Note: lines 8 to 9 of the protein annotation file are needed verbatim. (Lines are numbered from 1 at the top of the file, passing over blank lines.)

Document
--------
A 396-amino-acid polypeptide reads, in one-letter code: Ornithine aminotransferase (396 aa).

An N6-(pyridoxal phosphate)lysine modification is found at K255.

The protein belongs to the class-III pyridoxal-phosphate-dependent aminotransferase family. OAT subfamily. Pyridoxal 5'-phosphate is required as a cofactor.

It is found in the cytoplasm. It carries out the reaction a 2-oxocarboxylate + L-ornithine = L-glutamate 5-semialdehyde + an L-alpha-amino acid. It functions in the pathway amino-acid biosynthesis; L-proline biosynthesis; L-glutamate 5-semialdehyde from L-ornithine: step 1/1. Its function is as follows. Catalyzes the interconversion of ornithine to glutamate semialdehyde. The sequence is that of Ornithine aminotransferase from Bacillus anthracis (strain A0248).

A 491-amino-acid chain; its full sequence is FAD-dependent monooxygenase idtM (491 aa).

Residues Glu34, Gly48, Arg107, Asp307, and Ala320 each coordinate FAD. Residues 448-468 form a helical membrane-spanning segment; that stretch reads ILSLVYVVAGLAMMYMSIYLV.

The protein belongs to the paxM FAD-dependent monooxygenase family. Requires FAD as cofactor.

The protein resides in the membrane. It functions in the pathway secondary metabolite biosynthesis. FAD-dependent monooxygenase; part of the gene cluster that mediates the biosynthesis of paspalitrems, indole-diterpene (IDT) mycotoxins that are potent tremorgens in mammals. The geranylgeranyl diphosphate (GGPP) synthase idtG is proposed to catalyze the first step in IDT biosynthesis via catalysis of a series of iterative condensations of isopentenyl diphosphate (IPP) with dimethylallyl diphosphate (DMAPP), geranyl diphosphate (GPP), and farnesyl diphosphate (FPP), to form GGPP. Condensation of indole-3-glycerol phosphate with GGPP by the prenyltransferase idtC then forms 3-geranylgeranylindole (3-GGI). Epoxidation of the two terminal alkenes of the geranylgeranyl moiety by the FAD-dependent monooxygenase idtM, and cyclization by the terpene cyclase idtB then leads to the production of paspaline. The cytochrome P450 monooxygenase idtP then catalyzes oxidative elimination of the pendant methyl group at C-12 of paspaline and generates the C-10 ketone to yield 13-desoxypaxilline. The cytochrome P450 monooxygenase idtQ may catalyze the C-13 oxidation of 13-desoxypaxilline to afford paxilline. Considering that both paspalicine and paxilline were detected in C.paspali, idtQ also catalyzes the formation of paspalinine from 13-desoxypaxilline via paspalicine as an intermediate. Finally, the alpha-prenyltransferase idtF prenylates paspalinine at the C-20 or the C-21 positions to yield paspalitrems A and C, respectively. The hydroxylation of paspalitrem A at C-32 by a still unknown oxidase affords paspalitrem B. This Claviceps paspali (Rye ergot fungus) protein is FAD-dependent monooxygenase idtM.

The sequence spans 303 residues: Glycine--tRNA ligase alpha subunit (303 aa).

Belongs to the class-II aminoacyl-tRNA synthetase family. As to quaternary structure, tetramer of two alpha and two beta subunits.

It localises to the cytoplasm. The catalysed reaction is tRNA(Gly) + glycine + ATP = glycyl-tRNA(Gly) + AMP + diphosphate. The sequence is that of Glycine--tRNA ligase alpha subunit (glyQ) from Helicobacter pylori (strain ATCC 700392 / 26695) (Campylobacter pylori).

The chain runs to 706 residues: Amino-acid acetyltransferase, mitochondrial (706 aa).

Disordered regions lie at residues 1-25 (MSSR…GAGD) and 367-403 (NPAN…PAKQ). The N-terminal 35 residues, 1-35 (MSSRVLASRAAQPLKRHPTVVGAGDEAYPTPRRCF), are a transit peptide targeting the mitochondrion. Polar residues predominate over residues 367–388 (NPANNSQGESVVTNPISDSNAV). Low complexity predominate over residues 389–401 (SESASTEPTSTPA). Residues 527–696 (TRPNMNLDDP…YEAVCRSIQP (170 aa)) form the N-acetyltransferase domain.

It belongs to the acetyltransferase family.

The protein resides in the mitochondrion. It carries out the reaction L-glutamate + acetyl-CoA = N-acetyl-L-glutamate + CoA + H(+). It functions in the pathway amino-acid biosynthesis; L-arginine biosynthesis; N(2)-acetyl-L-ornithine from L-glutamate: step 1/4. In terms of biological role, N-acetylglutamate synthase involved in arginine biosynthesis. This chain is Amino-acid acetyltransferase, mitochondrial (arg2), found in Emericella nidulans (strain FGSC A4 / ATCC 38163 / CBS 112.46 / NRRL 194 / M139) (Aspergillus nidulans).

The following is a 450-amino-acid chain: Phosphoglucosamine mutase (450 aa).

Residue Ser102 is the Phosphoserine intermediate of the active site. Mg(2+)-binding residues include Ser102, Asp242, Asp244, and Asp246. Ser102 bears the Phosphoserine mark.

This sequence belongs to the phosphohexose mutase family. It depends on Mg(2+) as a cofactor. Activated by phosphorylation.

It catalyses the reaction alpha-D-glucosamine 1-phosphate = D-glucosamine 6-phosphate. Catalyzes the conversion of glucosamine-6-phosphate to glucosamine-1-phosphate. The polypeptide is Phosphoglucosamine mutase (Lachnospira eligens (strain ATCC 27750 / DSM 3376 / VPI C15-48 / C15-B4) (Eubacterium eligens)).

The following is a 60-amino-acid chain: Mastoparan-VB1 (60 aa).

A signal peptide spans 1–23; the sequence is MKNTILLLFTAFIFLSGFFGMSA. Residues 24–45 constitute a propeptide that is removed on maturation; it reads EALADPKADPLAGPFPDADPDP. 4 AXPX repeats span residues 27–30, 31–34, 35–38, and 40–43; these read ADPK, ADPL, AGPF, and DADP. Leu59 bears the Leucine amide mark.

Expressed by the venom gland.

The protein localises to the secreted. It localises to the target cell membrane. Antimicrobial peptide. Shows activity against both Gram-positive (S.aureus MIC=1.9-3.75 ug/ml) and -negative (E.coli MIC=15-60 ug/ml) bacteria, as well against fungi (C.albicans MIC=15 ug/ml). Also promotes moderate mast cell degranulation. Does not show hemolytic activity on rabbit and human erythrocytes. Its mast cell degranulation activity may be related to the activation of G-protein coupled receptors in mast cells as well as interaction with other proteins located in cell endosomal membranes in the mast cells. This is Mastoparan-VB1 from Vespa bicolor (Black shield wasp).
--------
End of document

The protein resides in the membrane. It functions in the pathway secondary metabolite biosynthesis. FAD-dependent monooxygenase; part of the gene cluster that mediates the biosynthesis of paspalitrems, indole-diterpene (IDT) mycotoxins that are potent tremorgens in mammals. The geranylgeranyl diphosphate (GGPP) synthase idtG is proposed to catalyze the first step in IDT biosynthesis via catalysis of a series of iterative condensations of isopentenyl diphosphate (IPP) with dimethylallyl diphosphate (DMAPP), geranyl diphosphate (GPP), and farnesyl diphosphate (FPP), to form GGPP. Condensation of indole-3-glycerol phosphate with GGPP by the prenyltransferase idtC then forms 3-geranylgeranylindole (3-GGI). Epoxidation of the two terminal alkenes of the geranylgeranyl moiety by the FAD-dependent monooxygenase idtM, and cyclization by the terpene cyclase idtB then leads to the production of paspaline. The cytochrome P450 monooxygenase idtP then catalyzes oxidative elimination of the pendant methyl group at C-12 of paspaline and generates the C-10 ketone to yield 13-desoxypaxilline. The cytochrome P450 monooxygenase idtQ may catalyze the C-13 oxidation of 13-desoxypaxilline to afford paxilline. Considering that both paspalicine and paxilline were detected in C.paspali, idtQ also catalyzes the formation of paspalinine from 13-desoxypaxilline via paspalicine as an intermediate. Finally, the alpha-prenyltransferase idtF prenylates paspalinine at the C-20 or the C-21 positions to yield paspalitrems A and C, respectively. The hydroxylation of paspalitrem A at C-32 by a still unknown oxidase affords paspalitrem B. This Claviceps paspali (Rye ergot fungus) protein is FAD-dependent monooxygenase idtM.

The sequence spans 303 residues: Glycine--tRNA ligase alpha subunit (303 aa).